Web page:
If medieval Christians could be raised
From the dead and then confronted
By the amount of sporting activity which
The contemporary world takes for granted,
They would probably be horrified
And quickly elect to return to their graves again!
For such Christians would surely think
They had been returned, in time, to
An age of pagan physicality,
When bodily strength counted for everything
And the spirit, by contrast, for next-to-nothing!
For what is this recrudescence
Of physical competition to which
The modern world is especially partial
If not a kind of neo-pagan materialism,
Symptomatic of an intensive decadence
Peculiar to the age of the State?
Anyone who knew anything about the atom
Could be left in no doubt
That neutron and electron particles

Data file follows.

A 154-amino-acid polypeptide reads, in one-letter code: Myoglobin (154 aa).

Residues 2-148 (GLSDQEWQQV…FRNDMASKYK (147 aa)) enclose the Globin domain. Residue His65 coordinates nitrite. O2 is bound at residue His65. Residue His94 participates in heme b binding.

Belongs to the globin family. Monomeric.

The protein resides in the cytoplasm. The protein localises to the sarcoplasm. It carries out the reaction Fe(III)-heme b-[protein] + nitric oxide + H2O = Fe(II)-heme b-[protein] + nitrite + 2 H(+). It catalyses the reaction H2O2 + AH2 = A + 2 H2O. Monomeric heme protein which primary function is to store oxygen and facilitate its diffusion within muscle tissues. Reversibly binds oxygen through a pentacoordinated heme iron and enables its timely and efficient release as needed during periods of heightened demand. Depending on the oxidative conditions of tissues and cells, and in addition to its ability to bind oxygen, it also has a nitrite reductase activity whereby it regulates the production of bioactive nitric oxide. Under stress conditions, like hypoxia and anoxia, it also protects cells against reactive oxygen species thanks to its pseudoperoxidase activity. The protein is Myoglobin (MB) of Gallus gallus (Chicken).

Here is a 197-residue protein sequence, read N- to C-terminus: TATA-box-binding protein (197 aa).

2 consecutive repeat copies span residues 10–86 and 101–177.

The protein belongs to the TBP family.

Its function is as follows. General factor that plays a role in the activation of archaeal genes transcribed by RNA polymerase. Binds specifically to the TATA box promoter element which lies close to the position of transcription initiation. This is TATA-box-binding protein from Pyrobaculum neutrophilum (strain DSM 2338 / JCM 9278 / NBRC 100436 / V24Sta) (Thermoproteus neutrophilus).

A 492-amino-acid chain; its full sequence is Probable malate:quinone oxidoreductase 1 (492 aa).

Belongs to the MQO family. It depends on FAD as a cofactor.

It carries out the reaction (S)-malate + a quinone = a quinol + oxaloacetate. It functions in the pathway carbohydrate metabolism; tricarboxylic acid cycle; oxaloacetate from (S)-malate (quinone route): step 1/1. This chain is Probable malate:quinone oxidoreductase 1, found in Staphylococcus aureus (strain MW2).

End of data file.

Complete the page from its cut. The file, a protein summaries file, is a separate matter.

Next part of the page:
Had conclusively triumphed over neutron wavicles
In the establishment of an anti-natural athleticism,
The antithetical equivalent to proton subnaturalism.
Yes, artificial physicality has triumphed,
Whether on the racing track or on the football field,
The golf course or the cricket pitch,
The bowling green or the tennis court,
The gym floor or the ice-skating rink,
In the swimming pool or in the boxing ring.
While some sport is still predominantly subnatural,
And thus literally neo-pagan, most of it
Is artificial, and thus strictly contemporary.
But it is all somehow symptomatic of state decadence,
And sometimes it is no less fatalistic
Than in the gladiatorial age of the barbaric ancients.
Mostly, however, it is relatively harmless
From the physical point-of-view, since
Electron equivalents are more disposed
To attraction than to reaction, and they
Tend to preponderate over anachronisms.
But, still, it all leaves something
To be desired from a spiritual point-of-view,
And you can take it from me
That if the state-oriented present is ever overcome,
And a new civilization duly developed,
There will be far less sporting activity around
In the future, such little as remains
Being largely, if not exclusively, sedentary and artificial,
Requiring no more than one player,
And he mainly a spectator.